Palestinians fear widening highway 60 in south of West Bank part of settlement expansion plan

BETHLEHEM, Wednesday, The Israeli government’s approval on Wednesday of a plan to widen Highway 60 in the part that runs from Jerusalem to Hebron in the south of the West Bank caused Palestinians to fear that in addition to seizing thousands of dunums of Palestinian land, the decision is also part of a larger long term plan to expand Jewish settlements in the Bethlehem and Hebron areas.

Hasan Breijieh, head of the Bethlehem office of Settlements and Wall Resistance Commission, a Palestine Liberation Organization department, told WAFA that Israeli Minister of Transportation Yisrael Katz gave orders to start work on widening the highway from its current two lanes to at least four lanes.

This decision, he said, means the Israeli government is going to seize thousands of dunums of Palestinian lands in al-Khader, Beit Jala and al-Maasra in the Bethlehem district, and Beit Ummar in the Hebron district.

Breijieh said the Israeli government has allocated more than $50 million for the expansion of the road starting from Beit Jala, north of Bethlehem, until Arroub refugee camp, north of Hebron, a distance of around 10 kilometers. The road will be 100 meters wide and will take unspecified amount of land from several Palestinian towns and villages along the highway.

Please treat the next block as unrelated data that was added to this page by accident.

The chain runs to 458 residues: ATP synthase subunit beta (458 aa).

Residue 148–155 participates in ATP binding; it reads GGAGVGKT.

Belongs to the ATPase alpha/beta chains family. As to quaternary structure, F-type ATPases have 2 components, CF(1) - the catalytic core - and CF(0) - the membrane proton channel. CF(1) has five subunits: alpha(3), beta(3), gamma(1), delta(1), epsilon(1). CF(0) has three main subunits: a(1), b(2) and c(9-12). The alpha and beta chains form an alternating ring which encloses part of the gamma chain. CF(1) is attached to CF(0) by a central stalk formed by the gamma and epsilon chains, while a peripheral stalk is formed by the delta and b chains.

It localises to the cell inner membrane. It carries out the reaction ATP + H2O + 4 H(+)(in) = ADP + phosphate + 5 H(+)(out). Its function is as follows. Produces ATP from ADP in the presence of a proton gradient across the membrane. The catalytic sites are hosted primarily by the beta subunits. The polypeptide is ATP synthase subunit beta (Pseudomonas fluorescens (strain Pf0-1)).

He said the road will divide the northern and southern rural areas in Bethlehem and create separated Palestinian cantons as well as separate farmers from their agricultural land.

According to Suheil Khaleileh, from the Bethlehem-based Applied Research Institute Jerusalem (ARIJ), expanding the highway intends to first facilitate movement of settlers in the south of the West Bank and, second, prepare the ground for expanding area settlements and increase the overall number of settlers in the West Bank to reach the one million mark by 2030.

He told WAFA that the road was initially built to facilitate movement of settlers in Gush Etzion settlement bloc and Hebron area settlements to Jerusalem.

However, he added, following the construction of the apartheid wall in the West Bank, Israel built alternate roads for Palestinians that would keep them away from the Jewish settlements and the highway to Jerusalem.

Khaleileh expected that expanding Highway 60 and the alternate routes for the Palestinians will eventually make this highway accessible for Jewish commuters only while Palestinians will use the alternate routes that will take them from the south of the West Bank to its center in Ramallah and north without having to be on the same roads as the Jewish settlers.

Source: Palestinian News & Info Agency